Indian Women, Stress and Indian Cities!

I recently read an interesting study article published by CNN sent to me by a Belgian friend, who, unfortunately, happened to meet me in Pune at my busiest time of the year! All through our lunch together, I was either receiving calls, responding to calls or furiously writing emails on my Blackberry. And when he found this article on Indian women, stress and their time commitments, he immediately forwarded it to me.

Here is the article in a nutshell:
"(CNN) - A recent study released by the Nielsen Company that examines the consumer and media habits of women in emerging and developed countries has found that women in India are the most stressed.
The Women of Tomorrow Study, which examined 6,500 women across 21 different nations from February through April 2011, found that an overwhelming 87% of Indian women said they felt stressed most of the time, with 82% claiming they had no time to relax. Indian women are not alone. The vast majority of Mexican (74%) and Russian (69%) women surveyed also reported feeling stressed."

The list that the article gives throws some very interesting inferences. A list of 21 countries surveyed in order of most stressed women shows that most developing nations top the list, while the developed nations come lower down.

1. India (87%)
2. Mexico (74%)
3. Russia (69%)
4. Brazil (67%)
5. Spain (66%) 6. France (65%)
7. South Africa (64%)
8. Italy (64%)
9. Nigeria (58%)
10. Turkey (56%)

11. U.K. (55%)
12. U.S.A. (53%)
13. Japan (52%)
14. Canada (52%)
15. Australia (52%) 
16. China (51%)
17. Germany (47%)
18. Thailand (45%)
19. South Korea (45%)
20. Malaysia (44%)
21. Sweden (44%)



As usual, I read through the article and my first question was - do the cities that we Indian women work in have anything to do with the levels of stress?

Some light was shed by the article on this which stated that " . . . worldwide, women play multiple roles that contribute to their stress levels, but that the social infrastructure allowing them to navigate these roles differed between emerging and developed markets. As a result, women in emerging markets tended to be more stressed than women in the developed world, with women in India, Mexico and Nigeria feeling the most time-pressured."

The Economic Times suggests that, in the case of India, companies and workplaces have developed whilst society has remained static, requiring women to juggle a modern career and busy home life as well as conform to traditional standards.

In addition to the pressures of the society in stereotyping roles of a woman, I also felt that the physical context in which women work is exceedingly designed for 'men'. Where workplaces and homes are far apart in our cities, there is a distance barrier between children, their activities and the working mother! Add to this, the stress of travel on Indian city roads!

How on earth, can an Indian mother manage her morning dabbas, work, professional meetings, childrens' pick up from school, drop off to classes/hobby places and come back home and often (if not always) cook, without feeling 'time pressured' and 'having no time to relax'?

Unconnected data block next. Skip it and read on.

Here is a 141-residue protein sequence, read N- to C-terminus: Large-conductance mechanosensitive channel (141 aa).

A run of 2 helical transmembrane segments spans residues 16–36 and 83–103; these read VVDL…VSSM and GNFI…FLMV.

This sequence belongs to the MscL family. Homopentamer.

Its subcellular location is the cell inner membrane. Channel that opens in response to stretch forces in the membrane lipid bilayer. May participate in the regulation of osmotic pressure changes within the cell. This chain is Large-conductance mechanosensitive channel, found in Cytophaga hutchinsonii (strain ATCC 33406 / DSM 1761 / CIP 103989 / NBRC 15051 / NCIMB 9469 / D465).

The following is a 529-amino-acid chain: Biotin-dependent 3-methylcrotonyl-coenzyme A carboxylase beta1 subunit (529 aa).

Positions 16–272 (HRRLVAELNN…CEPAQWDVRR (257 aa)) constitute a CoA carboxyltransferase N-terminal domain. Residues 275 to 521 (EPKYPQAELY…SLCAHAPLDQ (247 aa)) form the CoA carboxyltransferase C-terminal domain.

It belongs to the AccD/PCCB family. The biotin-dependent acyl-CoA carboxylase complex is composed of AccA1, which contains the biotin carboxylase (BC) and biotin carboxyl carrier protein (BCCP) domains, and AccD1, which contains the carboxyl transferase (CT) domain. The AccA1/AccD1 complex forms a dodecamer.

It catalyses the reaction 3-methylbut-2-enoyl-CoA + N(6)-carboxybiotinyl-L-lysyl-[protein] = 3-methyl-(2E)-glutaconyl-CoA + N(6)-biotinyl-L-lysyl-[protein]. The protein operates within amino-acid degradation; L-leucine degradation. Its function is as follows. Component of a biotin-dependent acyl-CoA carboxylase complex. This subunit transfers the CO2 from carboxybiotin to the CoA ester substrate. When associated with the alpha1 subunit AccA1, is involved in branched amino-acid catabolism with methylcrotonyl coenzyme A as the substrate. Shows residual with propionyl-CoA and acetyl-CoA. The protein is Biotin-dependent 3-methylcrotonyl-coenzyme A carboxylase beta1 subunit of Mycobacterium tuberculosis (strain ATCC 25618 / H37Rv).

I see that a design and planning of a city and its mobility infrastructure can surely reduce the time pressure burdens on Indian women. If I were asked to create a list for the City Commissioner as a working mother to reduce my stress, what would I put on it?

1. Safe roads for my children to walk to school (saving of precious morning 15 minutes to drop the child to school)

2. Better traffic management and efficient transport (saving of 15 minutes getting to work in the morning rush hour)

3. Preferably some mode of transport that is fast, safe, hassle free and where I can sit and read and not have to negotiate my two-wheeler amidst a chaos of traffic (huge burden of stress off the back)

4. Planning of grocery stores, vegetable vendors en route to home / work place, so that I can shop on the way, perhaps while waiting for a bus/metro (saves time and effort of coming back home and going out again for basic necessities)

5. Some efficient transport system by way of which my children (older than 10 years) can find their own way to their respective tuition/hobby classes and back home (a HUGE reduction of the burden of short trips of picking up and dropping off)

6. Better traffic management and efficient transport (saving of 15 minutes getting back home in the evening rush hour)

And perhaps, not something that a commissioner can do, but 7. A Husband that HELPS! :-)

However, as planners and policy makers are we working towards bettering our cities to suit this 'mother', who the study shows to be stressed more than any of her counterparts across the world? In a country where girl feotus are aborted and the men are increasingly growing in proportion, can we even think of a city life and design that caters to women?

Something to ponder over, I think.


Comments

  1. Absolute agree with you. Its the lack of planning and want of proper infrastructure which hurts the most along with other factors. If we had planned cities to go with the developments in technology and infra. a considerable amount of stress can be reduced not just on the part of women but the society as a whole.

    Nice blog :)

    ReplyDelete
  2. Interesting Blog!
    No doubt infrastructure and city planning are to be blamed. But the bigger problem is of implementation of systems and the growing population.
    In my opinion, stress is not just about the infrastructure but also about time management, deciding priorities, change in attitude and especially a support from home.

    ReplyDelete

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